California’s lawmakers vote to raise state gas tax
Gov. Brown makes $1 billion in side deals to get the hike through Assembly.
When I wrote about California’s senate mulling over a law that would repeal the state income tax for teachers, I predicted a new tax on fuel and electric cars was poised to slide through our legislature and become law.
Faced with a personal appeal by Gov. Jerry Brown, a Senate panel on Monday gave the first approval to a measure that would raise gas taxes and vehicle fees by $52 billion during the next decade for road and bridge repairs.
The bill by Brown and legislative leaders was approved in a 5-2, party-line vote by the Senate Appropriations Committee, which sent it to the Senate floor, where it is proposed to come up for a vote on Thursday.
“The roads are broken and they are getting worse and they are not going to get better unless we get a significant injection of money,” Brown told the panel in rare testimony to a legislative committee.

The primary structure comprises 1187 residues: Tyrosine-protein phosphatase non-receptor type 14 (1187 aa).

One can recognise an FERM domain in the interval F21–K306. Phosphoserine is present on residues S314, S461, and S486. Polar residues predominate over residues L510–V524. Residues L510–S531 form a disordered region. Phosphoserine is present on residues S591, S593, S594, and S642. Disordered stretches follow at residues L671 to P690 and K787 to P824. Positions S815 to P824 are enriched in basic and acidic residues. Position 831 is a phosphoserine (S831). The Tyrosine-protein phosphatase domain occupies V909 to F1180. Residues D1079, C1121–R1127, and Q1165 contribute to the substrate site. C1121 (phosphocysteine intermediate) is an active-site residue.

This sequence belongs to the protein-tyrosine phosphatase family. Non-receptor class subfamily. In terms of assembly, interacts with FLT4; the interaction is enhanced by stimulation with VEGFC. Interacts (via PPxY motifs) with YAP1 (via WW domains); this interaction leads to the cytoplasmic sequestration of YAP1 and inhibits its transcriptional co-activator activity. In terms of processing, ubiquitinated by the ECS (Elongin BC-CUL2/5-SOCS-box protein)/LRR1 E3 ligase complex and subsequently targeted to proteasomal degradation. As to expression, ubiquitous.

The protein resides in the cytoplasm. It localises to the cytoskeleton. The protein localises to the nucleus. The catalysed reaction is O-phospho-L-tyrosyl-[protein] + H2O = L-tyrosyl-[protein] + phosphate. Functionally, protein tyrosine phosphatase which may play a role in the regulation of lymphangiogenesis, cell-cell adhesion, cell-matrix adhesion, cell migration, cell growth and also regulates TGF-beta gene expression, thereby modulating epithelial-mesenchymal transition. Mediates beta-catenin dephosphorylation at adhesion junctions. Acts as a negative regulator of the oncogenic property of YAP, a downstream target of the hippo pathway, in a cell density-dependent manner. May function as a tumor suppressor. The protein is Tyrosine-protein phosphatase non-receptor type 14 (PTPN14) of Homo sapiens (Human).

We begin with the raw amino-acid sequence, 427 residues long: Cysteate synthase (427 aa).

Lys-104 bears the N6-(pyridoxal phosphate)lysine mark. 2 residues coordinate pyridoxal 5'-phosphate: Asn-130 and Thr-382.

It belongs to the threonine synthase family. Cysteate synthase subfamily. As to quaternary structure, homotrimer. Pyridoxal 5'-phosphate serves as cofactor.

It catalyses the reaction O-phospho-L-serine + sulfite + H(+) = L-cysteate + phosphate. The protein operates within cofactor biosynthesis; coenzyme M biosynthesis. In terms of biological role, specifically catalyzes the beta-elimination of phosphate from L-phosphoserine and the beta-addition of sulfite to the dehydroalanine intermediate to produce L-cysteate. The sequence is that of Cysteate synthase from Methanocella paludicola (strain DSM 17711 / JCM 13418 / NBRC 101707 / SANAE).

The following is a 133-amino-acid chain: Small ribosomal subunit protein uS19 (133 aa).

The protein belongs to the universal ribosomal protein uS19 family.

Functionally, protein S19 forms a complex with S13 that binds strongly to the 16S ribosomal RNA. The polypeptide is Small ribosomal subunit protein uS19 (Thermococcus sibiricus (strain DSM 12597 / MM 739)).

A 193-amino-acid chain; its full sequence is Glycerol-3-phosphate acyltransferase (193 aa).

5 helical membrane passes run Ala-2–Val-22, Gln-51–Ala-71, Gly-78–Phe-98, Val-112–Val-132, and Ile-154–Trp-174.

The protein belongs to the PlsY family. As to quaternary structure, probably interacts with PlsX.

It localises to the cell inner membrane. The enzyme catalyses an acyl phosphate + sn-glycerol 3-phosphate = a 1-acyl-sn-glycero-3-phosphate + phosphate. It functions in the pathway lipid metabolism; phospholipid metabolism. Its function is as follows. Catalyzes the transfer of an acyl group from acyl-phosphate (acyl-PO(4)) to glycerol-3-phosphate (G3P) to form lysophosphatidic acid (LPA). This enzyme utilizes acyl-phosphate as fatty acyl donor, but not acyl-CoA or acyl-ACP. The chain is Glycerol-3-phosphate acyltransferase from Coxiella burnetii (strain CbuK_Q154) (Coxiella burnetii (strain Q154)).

California’s intrepid conservative reporter in Sacramento, Katy Grimes, summarizes where we are going to feel the fiscal hit.
- SB 1 will raise the base excise tax on gasoline by 12 cents per gallon, bringing it to 30 cents. Another variable excise tax will be set at 17 cents.
- Diesel fuel and biodiesel will increase the state excise tax 20 cents per gallon from 16 cents to 36 cents a gallon. A diesel-only sales tax which is charged in addition to the state and local sales tax rates, will increase from 1.75 percent to 5.75 percent, going up four percentage points.
- Electric car owners will pay a $100 annual fee, after 2020, and only on new electric vehicles.
- The package also creates an annual vehicle licensing fee ranging from $25 for cars valued at under $5,000, to $175 for cars worth $60,000 or more.
When I discussed the quest of our Democrat politicos for “Sanctuary State” status, I mentioned that the measure was not as popular as was being touted. The gas tax was the focus of enormous push-back by citizens, and the small business community is extremely unhappy with the measure.
The National Federation of Independent Business/California, which represents 22,000 small business owners, deems the measure “bad public policy” and “bad politics.”